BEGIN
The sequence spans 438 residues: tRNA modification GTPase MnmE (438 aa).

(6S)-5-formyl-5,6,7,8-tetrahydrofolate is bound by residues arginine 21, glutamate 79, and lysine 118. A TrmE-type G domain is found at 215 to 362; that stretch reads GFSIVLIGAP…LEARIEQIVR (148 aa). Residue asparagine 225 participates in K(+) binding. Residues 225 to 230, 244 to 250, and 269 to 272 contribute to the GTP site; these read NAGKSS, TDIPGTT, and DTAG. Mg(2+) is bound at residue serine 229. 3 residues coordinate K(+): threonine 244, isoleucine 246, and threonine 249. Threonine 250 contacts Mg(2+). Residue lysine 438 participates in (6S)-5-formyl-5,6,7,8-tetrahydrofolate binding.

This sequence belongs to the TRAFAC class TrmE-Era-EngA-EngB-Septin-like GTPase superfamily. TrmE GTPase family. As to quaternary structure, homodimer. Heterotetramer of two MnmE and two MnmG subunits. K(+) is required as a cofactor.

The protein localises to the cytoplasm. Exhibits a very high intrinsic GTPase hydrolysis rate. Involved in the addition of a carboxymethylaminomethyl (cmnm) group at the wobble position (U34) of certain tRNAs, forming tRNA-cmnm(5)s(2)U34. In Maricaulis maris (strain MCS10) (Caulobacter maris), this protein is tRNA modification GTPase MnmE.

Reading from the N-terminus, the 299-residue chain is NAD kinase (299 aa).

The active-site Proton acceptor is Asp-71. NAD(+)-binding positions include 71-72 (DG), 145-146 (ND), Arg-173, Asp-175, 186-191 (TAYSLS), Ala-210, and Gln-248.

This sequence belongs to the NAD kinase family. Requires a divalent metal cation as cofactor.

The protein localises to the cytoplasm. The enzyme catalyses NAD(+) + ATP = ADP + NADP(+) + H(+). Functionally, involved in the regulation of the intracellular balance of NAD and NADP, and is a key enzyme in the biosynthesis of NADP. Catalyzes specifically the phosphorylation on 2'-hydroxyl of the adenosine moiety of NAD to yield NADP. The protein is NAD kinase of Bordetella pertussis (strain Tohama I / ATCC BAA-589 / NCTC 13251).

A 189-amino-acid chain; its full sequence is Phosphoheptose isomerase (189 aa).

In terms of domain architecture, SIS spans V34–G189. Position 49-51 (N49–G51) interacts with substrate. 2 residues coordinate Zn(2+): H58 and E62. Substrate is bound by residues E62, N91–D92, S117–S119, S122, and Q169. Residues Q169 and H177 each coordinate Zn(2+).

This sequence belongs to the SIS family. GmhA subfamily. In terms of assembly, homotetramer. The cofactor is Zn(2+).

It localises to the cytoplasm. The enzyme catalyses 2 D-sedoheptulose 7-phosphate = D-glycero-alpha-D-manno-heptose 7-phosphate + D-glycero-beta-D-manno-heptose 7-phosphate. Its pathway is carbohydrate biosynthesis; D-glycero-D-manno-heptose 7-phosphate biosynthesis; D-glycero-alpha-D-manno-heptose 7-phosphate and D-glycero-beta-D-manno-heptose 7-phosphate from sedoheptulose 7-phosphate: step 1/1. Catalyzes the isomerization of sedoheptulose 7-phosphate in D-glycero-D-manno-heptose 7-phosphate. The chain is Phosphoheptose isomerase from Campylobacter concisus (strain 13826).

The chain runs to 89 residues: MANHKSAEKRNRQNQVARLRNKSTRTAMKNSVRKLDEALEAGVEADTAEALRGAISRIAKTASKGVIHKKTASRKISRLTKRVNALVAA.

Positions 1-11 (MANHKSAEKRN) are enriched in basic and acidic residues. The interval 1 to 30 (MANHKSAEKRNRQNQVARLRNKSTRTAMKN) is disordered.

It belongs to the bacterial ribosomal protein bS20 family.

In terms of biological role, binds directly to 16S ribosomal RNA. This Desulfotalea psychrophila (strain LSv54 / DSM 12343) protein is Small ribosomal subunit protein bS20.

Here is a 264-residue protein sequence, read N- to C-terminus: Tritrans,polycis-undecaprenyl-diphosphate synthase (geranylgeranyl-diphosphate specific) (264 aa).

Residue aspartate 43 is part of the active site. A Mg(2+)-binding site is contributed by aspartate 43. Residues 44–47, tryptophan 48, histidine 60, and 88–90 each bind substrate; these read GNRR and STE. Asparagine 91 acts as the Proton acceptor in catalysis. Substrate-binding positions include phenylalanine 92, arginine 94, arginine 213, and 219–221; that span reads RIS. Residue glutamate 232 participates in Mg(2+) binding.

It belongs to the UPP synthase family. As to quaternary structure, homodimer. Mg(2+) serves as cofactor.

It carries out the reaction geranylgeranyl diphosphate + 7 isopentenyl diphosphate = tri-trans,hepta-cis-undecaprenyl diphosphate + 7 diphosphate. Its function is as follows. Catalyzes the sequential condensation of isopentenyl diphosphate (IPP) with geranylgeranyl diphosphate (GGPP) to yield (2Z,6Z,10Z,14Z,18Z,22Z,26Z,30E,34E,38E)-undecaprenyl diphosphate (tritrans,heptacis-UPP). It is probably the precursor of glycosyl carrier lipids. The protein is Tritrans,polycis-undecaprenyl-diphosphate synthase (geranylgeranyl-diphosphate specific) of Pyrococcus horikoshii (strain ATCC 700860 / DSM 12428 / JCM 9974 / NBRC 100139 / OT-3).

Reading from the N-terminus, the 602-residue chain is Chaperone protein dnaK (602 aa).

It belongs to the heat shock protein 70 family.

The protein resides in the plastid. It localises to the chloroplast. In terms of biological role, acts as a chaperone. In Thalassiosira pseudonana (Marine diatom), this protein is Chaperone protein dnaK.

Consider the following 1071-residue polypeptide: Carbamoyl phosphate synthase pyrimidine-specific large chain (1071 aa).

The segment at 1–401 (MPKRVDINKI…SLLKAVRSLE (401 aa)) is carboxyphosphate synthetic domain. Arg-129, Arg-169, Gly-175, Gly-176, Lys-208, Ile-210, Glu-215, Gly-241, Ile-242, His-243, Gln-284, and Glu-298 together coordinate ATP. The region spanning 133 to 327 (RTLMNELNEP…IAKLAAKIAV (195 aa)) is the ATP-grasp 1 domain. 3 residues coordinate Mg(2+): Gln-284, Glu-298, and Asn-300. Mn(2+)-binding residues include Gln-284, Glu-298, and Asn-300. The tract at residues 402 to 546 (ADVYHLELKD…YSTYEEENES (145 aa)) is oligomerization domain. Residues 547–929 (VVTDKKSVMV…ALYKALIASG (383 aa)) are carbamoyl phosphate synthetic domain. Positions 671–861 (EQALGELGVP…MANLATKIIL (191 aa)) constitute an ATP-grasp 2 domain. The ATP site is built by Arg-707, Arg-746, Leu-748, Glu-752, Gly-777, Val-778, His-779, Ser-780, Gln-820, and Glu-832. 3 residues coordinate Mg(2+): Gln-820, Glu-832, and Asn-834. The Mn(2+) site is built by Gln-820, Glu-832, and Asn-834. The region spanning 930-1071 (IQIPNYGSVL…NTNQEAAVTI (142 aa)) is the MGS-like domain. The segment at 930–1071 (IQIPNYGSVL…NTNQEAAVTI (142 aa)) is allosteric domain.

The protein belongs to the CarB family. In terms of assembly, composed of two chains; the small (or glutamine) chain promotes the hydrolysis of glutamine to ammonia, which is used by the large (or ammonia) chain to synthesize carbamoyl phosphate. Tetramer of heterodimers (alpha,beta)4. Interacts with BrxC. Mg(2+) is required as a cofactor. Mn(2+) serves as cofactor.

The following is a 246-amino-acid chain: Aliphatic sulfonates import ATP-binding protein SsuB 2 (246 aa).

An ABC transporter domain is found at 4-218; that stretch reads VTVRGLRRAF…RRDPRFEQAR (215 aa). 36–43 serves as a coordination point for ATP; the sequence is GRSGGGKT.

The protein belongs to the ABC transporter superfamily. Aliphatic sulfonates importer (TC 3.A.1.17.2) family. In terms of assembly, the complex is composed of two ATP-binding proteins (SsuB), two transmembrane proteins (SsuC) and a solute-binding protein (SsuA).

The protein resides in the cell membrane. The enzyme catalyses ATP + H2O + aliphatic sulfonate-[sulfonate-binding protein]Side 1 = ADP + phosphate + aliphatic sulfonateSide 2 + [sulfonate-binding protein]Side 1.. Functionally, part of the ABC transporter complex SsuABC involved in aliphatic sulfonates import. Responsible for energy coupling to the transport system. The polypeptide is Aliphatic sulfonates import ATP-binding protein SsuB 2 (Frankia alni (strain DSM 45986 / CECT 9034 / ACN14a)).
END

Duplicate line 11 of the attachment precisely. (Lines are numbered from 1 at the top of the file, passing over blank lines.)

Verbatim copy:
This sequence belongs to the SIS family. GmhA subfamily. In terms of assembly, homotetramer. The cofactor is Zn(2+).